Wen Zhang

Principal Investigator
Associate Professor

Phone: (973) 596-5520 
Fax: (973) 596-5790
Email: wen.zhang@njit.edu

Office Location: Colton Hall 211

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Abstract

With the global spread of COVID-19 in early 2020, the public use for personal protective equipment (e.g., disposable face masks) has increased substantially. Such an unprecedented consumption of masks may also exacerbate marine plastic pollution. Thus, this study explored the degradation behavior of three types of disposable face masks in simulated seawater via the accelerated aging experiments. Microplastics (MPs) and dissolved organic carbon (DOC) were monitored in UV- and thermal-treated mask suspensions and their concentrations increased slowly in the early stage at 50 ℃ and 58 ℃. Owing to the high energy supply, the release rates of MPs and DOC at 76 ℃ were much faster than the above two temperatures. The time-temperature superposition principle (TTSP) was used to superpose the MPs/DOC release kinetics from other tested temperatures to the reference temperature and its applicability was verified by the similar activation energy. Then, a release kinetics model was established and fitted well with the superposed MP data (R2 ≥ 0.96). Since less than 0.1% of carbon was leached, the superposed DOC data was roughly modelled by the exponential function (R2 ≥ 0.90). According to the TTSP and the established kinetics models, about 15 years were estimated to decompose half of a certain marine mask waste, together with leaching 0.21 ± 0.02 mg∙g-mask-1 of DOC. If mask consumption remains the same before 2025, they would contribute 40000-230000 tonnes of MPs and 13-97 tonnes of DOC to the ocean by 2040.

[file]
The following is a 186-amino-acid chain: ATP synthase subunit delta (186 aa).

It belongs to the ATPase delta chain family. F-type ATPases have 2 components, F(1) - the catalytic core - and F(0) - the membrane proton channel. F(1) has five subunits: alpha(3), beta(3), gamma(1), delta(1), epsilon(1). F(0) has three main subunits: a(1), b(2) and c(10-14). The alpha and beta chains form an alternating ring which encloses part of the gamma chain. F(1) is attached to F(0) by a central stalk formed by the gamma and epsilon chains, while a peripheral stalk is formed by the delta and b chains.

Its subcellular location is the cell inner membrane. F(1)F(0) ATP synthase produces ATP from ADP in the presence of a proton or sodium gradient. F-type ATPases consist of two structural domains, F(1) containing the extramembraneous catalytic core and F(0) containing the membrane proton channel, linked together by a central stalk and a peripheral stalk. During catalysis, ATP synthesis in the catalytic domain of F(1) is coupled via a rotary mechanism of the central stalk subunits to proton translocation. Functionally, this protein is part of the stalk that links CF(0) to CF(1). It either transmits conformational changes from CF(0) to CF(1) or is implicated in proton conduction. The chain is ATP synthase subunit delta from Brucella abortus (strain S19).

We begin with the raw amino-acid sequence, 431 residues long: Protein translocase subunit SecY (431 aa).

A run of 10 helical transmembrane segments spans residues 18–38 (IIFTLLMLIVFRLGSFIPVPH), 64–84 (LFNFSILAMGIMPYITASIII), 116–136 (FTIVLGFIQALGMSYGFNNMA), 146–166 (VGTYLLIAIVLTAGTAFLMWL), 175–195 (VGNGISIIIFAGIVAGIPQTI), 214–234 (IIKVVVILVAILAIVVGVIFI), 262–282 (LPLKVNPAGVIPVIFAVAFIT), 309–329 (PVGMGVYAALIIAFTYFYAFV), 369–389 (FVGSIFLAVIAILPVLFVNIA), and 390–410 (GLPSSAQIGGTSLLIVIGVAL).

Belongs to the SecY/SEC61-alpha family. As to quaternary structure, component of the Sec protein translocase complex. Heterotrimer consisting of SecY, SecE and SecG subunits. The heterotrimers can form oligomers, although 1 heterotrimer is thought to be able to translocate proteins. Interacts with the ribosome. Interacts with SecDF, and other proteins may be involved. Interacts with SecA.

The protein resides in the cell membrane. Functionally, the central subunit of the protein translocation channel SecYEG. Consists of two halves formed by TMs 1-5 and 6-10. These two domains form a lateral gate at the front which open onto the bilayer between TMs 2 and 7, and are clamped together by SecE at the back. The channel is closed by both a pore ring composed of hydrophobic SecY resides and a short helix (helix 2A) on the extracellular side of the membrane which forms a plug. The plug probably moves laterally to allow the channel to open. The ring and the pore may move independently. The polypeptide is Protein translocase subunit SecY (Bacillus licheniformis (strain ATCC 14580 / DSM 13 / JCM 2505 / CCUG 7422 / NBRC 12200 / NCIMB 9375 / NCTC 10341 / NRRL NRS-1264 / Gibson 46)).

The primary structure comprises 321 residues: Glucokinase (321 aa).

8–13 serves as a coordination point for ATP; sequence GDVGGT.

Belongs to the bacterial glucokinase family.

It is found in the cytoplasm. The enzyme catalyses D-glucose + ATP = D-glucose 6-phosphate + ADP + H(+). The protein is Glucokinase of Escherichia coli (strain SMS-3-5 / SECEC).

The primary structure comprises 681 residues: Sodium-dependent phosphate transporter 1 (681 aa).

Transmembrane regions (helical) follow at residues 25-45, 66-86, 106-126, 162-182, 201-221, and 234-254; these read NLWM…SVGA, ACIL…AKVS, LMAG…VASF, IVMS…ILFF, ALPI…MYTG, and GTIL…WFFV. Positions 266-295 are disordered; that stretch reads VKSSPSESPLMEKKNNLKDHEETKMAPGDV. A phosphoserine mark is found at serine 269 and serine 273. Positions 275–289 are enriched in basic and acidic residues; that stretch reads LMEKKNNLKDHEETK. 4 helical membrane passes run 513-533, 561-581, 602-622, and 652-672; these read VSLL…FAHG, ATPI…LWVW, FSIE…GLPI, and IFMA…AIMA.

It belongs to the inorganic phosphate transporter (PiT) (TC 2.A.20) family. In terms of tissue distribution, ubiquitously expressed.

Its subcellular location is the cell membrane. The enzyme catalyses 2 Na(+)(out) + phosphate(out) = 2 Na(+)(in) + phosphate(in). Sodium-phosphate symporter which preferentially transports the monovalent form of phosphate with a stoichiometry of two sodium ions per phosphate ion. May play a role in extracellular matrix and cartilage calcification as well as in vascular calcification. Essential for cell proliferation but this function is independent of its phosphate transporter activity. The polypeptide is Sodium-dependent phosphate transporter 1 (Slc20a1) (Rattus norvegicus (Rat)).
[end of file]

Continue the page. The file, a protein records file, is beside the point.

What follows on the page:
Sep. 2022: Electrochemical Aging and Halogen Oxides Formation on Multiwalled Carbon Nanotubes (MWCNTs) and Fe3O4@g-C3N4 coated Conductive Membranes.

Lifetime prediction of non-woven face masks in ocean and contributions to microplastics and dissolved organic carbon

 Wen's Research Group​

Explore the Nano World 

Sep. 2022: Lifetime Prediction of Non-woven Face Masks in Ocean and Contributions to Microplastics and Dissolved Organic Carbon